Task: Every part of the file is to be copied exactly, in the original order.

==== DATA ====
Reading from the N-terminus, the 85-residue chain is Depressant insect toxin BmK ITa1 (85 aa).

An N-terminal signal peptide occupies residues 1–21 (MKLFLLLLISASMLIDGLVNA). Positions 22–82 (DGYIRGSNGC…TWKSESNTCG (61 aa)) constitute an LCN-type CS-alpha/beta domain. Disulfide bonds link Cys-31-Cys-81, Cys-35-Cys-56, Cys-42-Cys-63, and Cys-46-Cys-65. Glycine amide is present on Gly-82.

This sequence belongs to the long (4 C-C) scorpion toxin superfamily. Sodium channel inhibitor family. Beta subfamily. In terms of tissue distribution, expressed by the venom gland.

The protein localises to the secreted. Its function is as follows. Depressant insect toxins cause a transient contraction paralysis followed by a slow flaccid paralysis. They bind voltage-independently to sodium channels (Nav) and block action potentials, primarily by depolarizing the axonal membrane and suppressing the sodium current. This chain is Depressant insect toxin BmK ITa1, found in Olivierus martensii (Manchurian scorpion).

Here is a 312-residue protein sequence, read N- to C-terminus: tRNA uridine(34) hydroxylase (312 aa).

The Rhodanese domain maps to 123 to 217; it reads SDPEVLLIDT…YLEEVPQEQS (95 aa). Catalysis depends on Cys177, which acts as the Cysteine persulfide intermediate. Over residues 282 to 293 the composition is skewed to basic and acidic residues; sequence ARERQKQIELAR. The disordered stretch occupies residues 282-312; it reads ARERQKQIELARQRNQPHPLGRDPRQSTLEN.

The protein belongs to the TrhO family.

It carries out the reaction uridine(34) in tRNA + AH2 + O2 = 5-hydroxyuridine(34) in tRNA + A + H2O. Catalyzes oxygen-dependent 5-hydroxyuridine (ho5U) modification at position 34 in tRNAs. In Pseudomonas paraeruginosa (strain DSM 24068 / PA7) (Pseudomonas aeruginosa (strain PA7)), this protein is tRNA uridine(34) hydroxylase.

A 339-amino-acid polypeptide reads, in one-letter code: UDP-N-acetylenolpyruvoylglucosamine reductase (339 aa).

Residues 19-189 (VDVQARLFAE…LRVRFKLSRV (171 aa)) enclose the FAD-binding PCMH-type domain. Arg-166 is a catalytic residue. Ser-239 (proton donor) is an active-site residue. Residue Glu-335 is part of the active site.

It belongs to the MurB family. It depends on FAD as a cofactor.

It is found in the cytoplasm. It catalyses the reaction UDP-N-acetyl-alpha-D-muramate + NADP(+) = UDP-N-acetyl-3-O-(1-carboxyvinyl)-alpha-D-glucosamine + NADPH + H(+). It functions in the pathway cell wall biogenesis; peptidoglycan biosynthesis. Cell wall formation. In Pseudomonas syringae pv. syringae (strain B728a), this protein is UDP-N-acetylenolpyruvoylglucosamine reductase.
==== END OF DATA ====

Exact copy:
Reading from the N-terminus, the 85-residue chain is Depressant insect toxin BmK ITa1 (85 aa).

An N-terminal signal peptide occupies residues 1–21 (MKLFLLLLISASMLIDGLVNA). Positions 22–82 (DGYIRGSNGC…TWKSESNTCG (61 aa)) constitute an LCN-type CS-alpha/beta domain. Disulfide bonds link Cys-31-Cys-81, Cys-35-Cys-56, Cys-42-Cys-63, and Cys-46-Cys-65. Glycine amide is present on Gly-82.

This sequence belongs to the long (4 C-C) scorpion toxin superfamily. Sodium channel inhibitor family. Beta subfamily. In terms of tissue distribution, expressed by the venom gland.

The protein localises to the secreted. Its function is as follows. Depressant insect toxins cause a transient contraction paralysis followed by a slow flaccid paralysis. They bind voltage-independently to sodium channels (Nav) and block action potentials, primarily by depolarizing the axonal membrane and suppressing the sodium current. This chain is Depressant insect toxin BmK ITa1, found in Olivierus martensii (Manchurian scorpion).

Here is a 312-residue protein sequence, read N- to C-terminus: tRNA uridine(34) hydroxylase (312 aa).

The Rhodanese domain maps to 123 to 217; it reads SDPEVLLIDT…YLEEVPQEQS (95 aa). Catalysis depends on Cys177, which acts as the Cysteine persulfide intermediate. Over residues 282 to 293 the composition is skewed to basic and acidic residues; sequence ARERQKQIELAR. The disordered stretch occupies residues 282-312; it reads ARERQKQIELARQRNQPHPLGRDPRQSTLEN.

The protein belongs to the TrhO family.

It carries out the reaction uridine(34) in tRNA + AH2 + O2 = 5-hydroxyuridine(34) in tRNA + A + H2O. Catalyzes oxygen-dependent 5-hydroxyuridine (ho5U) modification at position 34 in tRNAs. In Pseudomonas paraeruginosa (strain DSM 24068 / PA7) (Pseudomonas aeruginosa (strain PA7)), this protein is tRNA uridine(34) hydroxylase.

A 339-amino-acid polypeptide reads, in one-letter code: UDP-N-acetylenolpyruvoylglucosamine reductase (339 aa).

Residues 19-189 (VDVQARLFAE…LRVRFKLSRV (171 aa)) enclose the FAD-binding PCMH-type domain. Arg-166 is a catalytic residue. Ser-239 (proton donor) is an active-site residue. Residue Glu-335 is part of the active site.

It belongs to the MurB family. It depends on FAD as a cofactor.

It is found in the cytoplasm. It catalyses the reaction UDP-N-acetyl-alpha-D-muramate + NADP(+) = UDP-N-acetyl-3-O-(1-carboxyvinyl)-alpha-D-glucosamine + NADPH + H(+). It functions in the pathway cell wall biogenesis; peptidoglycan biosynthesis. Cell wall formation. In Pseudomonas syringae pv. syringae (strain B728a), this protein is UDP-N-acetylenolpyruvoylglucosamine reductase.